Concerts: Philip Glass’ Einstein on the Beach in Geneva and Music in Twelve Parts in Dublin, Akhnaten broadcast live from the Met in New York. Gavin Bryars’ The Sinking of the Titanic and Jesus’ Blood Never Failed Me Yet. Low. The Necks. Peter Rehberg & Russell Haswell, Bill Orcutt and Richard Youngs at Cave 12. The Unthanks at Towersey Festival, Lankum in Dublin. Meeting Gavin Bryars and talking to him about Cornelius Cardew, AMM and pencils. Records: new releases by Tindersticks, La Féline, Richard Dawson, Peter Hammill & Isildurs Bane. Glass’ Music in Twelve Parts live in Paris from 1975. The staggering :zoviet*france: box set on Vinyl on Demand. Peter Hammill’s Not Yet Not Now. Film: didn’t see many new releases, but loved Locke and Marianne & Leonard. A great year for TV though: Years and Years, Chernobyl, The Deuce, Big Little Lies, The Handmaid’s Tale, True Detective. Reading: Iain Sinclair’s The Last London, David Stubbs’ Mars by 1980. Visits to Manila, Delhi and DRC. Seeing the Taj Mahal and the Long Room at Trinity College Dublin. Biggest downer: Brexit, Johnson and media lies. New Year’s resolution: to restart this moribund blog.
Barely a month after I’d seen a sumptuous new production in Geneva of my favourite Philip Glass opera, Einstein on the Beach, it was a no-brainer to make the flight over to Dublin to see Glass and his Ensemble play my favourite of all his compositions, the epic (just shy of four hours, by my reckoning) Music in Twelve Parts. This was the second day of a three-day Glass residency, which also included a pre-concert conversation on the Friday and a live soundtrack performance of Koyaanisqatsi on the Sunday, of which more in a moment.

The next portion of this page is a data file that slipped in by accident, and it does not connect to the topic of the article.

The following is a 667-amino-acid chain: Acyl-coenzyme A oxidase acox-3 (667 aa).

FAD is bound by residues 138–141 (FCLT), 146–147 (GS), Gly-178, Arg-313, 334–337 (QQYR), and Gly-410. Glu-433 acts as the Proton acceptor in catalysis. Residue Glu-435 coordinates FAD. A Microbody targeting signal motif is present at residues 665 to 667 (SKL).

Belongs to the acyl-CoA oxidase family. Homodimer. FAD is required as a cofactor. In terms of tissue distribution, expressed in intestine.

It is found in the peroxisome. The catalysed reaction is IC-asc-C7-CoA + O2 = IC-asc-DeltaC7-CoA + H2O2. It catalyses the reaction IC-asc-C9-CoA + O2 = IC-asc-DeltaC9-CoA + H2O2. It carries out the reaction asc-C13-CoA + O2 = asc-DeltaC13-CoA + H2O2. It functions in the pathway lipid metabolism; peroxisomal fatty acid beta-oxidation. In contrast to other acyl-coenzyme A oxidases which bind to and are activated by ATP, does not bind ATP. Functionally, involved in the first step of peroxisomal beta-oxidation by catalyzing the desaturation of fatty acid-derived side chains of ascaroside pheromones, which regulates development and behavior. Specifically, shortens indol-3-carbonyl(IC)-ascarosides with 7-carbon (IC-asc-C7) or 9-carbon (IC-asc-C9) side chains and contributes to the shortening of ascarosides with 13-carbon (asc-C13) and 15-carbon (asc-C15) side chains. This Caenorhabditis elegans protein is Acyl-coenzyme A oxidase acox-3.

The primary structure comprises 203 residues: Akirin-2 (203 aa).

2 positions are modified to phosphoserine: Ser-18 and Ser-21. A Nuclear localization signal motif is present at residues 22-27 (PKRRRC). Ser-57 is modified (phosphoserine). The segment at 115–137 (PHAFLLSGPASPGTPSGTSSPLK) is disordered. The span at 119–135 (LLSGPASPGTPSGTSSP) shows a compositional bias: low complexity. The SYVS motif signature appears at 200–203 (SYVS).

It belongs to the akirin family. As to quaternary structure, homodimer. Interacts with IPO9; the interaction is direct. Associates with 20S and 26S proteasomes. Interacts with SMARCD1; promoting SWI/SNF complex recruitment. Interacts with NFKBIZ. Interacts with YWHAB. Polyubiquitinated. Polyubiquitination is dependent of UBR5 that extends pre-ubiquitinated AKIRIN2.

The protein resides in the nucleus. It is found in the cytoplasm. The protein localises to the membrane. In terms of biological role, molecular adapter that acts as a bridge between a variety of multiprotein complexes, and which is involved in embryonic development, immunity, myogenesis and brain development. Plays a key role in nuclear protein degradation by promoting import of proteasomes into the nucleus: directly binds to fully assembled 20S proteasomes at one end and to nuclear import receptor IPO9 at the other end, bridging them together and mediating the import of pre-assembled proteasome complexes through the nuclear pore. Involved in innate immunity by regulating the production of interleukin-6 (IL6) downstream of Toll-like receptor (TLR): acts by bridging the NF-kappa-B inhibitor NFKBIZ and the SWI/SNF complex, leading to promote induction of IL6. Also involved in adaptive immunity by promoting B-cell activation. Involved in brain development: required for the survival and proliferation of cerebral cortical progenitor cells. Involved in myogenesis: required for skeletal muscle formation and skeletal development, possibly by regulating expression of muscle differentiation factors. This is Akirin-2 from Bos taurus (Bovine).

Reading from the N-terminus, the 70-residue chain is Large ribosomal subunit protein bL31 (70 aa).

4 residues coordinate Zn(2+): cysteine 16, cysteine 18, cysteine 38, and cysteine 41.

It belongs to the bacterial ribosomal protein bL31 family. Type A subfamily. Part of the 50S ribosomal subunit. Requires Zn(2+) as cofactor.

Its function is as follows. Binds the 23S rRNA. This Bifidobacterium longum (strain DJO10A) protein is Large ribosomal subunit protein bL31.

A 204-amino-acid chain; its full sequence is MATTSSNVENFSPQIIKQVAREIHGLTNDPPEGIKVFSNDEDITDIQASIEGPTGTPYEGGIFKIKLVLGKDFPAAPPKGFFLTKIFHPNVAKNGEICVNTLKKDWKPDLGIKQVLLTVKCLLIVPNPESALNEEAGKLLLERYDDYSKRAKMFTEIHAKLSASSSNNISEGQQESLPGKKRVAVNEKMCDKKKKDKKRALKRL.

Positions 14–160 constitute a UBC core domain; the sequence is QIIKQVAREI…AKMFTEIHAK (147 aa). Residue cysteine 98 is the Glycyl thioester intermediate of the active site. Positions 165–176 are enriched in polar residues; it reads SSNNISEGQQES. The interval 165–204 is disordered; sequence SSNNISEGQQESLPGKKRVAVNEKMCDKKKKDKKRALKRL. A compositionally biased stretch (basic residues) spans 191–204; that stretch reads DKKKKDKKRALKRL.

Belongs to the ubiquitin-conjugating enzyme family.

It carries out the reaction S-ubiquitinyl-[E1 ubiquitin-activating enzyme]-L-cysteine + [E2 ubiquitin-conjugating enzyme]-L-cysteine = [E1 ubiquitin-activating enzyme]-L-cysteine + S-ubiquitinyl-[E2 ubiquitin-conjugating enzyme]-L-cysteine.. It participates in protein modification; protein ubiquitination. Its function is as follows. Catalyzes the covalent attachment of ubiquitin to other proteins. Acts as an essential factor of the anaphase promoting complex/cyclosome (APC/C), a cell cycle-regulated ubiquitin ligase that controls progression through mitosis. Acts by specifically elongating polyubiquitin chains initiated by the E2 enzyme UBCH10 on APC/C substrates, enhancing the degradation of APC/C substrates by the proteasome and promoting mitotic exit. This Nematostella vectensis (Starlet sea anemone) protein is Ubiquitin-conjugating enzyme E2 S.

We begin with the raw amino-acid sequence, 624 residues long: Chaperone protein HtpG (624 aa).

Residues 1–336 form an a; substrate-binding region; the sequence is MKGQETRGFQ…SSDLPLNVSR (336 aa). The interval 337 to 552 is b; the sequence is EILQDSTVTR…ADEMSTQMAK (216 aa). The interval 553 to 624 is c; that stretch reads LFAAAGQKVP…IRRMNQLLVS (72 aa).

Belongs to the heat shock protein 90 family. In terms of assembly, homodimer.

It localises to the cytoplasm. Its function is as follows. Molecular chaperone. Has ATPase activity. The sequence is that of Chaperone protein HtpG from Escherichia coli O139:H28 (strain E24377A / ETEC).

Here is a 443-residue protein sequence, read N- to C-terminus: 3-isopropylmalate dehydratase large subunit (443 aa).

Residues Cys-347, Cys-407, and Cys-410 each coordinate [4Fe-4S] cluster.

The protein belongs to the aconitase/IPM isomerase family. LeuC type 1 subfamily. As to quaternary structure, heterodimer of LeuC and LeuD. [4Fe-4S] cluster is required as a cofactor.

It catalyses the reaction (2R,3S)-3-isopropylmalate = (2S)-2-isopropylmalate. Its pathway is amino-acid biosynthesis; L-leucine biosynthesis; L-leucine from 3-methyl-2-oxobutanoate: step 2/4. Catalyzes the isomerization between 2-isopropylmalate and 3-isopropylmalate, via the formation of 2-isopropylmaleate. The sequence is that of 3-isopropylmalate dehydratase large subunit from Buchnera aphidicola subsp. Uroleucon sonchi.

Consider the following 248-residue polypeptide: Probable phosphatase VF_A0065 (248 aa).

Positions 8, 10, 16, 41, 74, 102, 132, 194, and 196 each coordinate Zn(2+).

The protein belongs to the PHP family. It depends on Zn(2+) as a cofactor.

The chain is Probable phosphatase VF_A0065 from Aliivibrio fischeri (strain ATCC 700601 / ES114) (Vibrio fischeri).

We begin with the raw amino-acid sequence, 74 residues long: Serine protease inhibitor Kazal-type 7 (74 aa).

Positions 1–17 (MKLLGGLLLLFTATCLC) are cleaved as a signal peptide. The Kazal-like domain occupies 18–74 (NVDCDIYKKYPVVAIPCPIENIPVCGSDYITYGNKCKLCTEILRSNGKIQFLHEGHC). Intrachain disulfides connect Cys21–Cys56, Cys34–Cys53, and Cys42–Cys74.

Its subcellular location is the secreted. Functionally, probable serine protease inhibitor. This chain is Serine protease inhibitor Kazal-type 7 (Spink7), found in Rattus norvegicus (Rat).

This was the third time I had seen the Ensemble play Music in Twelve Parts, the first being at the Barbican in 2007, the second in Ostrava in 2013. Looking back at my review of the latter performance, I find I said there pretty much all I have to say about this work, so I’ll just leave a brief quote here:
“There’s no feeling in music comparable to the one you get as Glass’s hypnotically repeating patterns drill relentlessly into your head, only for the tiniest harmonic shift to come along and burst the whole shebang open. Alive with light and rainbow hues, gripped by an inner compulsion to thrive and regenerate, Music in Twelve Parts is total music, flowing endlessly through you and leaving you changed forever.”